A rug is often one of the key aspects to making a room feel 'finished'
Rugs set boundaries, a larger rug will set an illusion and make a room feel more spacious than it actually is
Size DOES matter, a rug that is too small will make a room feel awkward
Pick a rug that suits the use of that room. A viscose rug will NEVER be practical in an entrance hallway and a sisal rug may not be the comfiest material to feel as you rise in the morning
For an 'area rug', allow around a foot and a half from your rug to your wall
Rug Care - advice straight from a supplier
Cleaning and caring for a rug requires a different strategy depending on the type of rug it is and the type of products you are using. Some rugs are hard wearing and can take a regular vacuuming while others require the professional touch. The better care you take of a rug, the longer they will last. Here are our top 3 notes:
If possible lay your rug in an area that does not endure sustained direct sunlight as this could cause the rug to discolour.
To avoid excess wear, place your rug in an area of low footfall.
Deal with spillages quickly to avoid permanent damage.
For routine cleaning, we recommend the use of a suction type vacuum cleaner; the use of a rotating brush cleaner can damage the pile surface.
If you have purchased a shaggy rug we would recommend that you shake the rug or vacuum it using a nozzle attachment due to the longer pile of these rugs. Most light dirty marks can be cleaned with a damp cloth. Do not machine wash or dry clean your rug (unless the label on the back of the rug instructs that you can do so)
You should clean spills immediately. NEVER rub a spill. Blot liquids with a dry absorbent cloth or white paper towel. Some stains may be cleaned with a very mild clear detergent and lukewarm water or a good carpet shampoo. Avoid excessive moisture or wetting when cleaning the stain. Dry the rug on a flat surface. If a stain cannot be removed you should seek specialist cleaning advice. Avoid harsh chemicals as they may damage the rug. Do not machine wash or dry clean your rug (unless the label on the back of the rug instructs that you can do so).
PILE SHEDDING (Fluff)
It is completely normal for all wool rugs to shed some fibres, this is a natural characteristic of wool as a material. Pile shedding is also normal in some of our man-made fibre rugs (acrylic, viscose and polyester). Pile shedding is usually most noticeable in the first several months of use and does generally lessen over time but will not stop completely. Pile shedding does not affect the life of a rug. We recommend regular vacuuming to remove any excess fluff/fibres.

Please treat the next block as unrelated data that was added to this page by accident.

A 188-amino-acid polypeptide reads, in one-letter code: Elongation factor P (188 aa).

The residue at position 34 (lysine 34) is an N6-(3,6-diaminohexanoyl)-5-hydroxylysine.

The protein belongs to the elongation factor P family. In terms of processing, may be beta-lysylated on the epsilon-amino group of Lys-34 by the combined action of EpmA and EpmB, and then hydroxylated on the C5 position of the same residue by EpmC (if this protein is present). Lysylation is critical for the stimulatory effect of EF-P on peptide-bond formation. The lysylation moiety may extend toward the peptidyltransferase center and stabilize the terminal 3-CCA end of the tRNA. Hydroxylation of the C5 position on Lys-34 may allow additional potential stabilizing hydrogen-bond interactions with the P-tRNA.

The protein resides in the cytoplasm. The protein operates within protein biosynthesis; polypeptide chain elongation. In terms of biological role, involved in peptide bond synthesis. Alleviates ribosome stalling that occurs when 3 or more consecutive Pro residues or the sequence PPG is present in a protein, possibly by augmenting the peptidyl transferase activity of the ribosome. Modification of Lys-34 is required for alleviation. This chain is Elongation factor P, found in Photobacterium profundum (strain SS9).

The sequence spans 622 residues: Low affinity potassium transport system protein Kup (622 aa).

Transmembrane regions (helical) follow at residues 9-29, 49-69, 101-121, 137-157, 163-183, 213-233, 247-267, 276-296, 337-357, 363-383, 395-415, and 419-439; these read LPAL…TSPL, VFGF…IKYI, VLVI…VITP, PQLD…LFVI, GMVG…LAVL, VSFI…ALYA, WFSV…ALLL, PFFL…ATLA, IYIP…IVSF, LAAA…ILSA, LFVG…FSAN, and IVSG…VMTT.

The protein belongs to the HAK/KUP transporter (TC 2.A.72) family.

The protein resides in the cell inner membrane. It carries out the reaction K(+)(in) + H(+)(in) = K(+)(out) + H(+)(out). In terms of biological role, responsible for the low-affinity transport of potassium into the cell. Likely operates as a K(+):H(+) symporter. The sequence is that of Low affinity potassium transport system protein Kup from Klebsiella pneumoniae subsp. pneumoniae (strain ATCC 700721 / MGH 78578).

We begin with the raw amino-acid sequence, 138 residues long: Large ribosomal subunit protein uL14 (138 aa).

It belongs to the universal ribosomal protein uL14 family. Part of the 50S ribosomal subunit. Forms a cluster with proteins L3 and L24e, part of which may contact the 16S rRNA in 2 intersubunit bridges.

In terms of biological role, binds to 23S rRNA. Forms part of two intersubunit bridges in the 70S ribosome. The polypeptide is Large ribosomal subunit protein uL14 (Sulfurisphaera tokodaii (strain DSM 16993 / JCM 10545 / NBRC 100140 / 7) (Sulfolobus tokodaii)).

SPROUTING (Long Threads)
Some rugs are also prone to what is know in the rug industry as sprouting or pilling. This is where some strands/threads of the pile will appear that are longer than the rest of the pile. When this happens all you need to do it trim any longer strands with a pair of sharp scissors. It is important that you do not try to pull these long threads as this can damage the rug.
MARKS OR CREASES IN THE RUG PILE
Due to the way rugs are packaged and stored you may notice that when you unroll your rug there are lines or crease marks running across the width of it. On some rugs there may only be one of these marks a few inches from one edge of the rug, whereas on some of other rugs (especially our budget polypropylene pile rugs) there may be several creases. These lines / creases are not permanent and will gradually fade with normal use and regular vacuuming.
Some of our rugs are also susceptible to ‘Pile Shading’, especially those that have a shiny or velvety pile (e.g. Jeff Banks, Kudos and Harlequin rugs). Pile Shading is a term in the rug and carpet industry that refers to marks caused by certain areas of the pile running in a different direction, meaning that it reflects light differently. These marks will look either a bit lighter or a bit darker than the rest of the pile in the rug. If you brush your hand over the pile of some rugs and see the colour get slightly lighter or darker. The pile of the rug needs chance to settle over a period of a few weeks so it all runs in the same direction. Frequent vacuuming or brushing of the pile can help to speed this process up.
GETTING YOUR RUG TO LAY FLAT
Most rugs are stored rolled up in their plastic wrapping to ensure they stay in brand new condition. Because when they are stored they are stacked on top of each other they can sometimes get a bit flattened when they are rolled up. This means that they will not lay completely flat in the first few weeks of unrolling them. This is similar for example to when you by a new shirt or even a pair of curtains which will be creased when you first take it out of the wrapping but whereas these items can be ironed flat very quickly rugs take a little longer. Larger sized rugs are usually more affected that smaller sizes as they weigh more when they are stacked on top of each other. This is not a fault with the rug; it is only temporary until the rug takes to its new shape being rolled out. Some rugs have a stiff backing which needs time to soften in a warm environment and take to its new shape being rolled out. You can speed this process up by rolling the rug in the opposite direction to the way it was rolled in its packaging (pile outwards). Roll it as tight as you can and leave it somewhere warm (such as near a radiator) for a couple of days. You should find that the rug will gradually flatten until it does lay flat. This can take a few days to a few weeks depending on the type of rug you have purchased.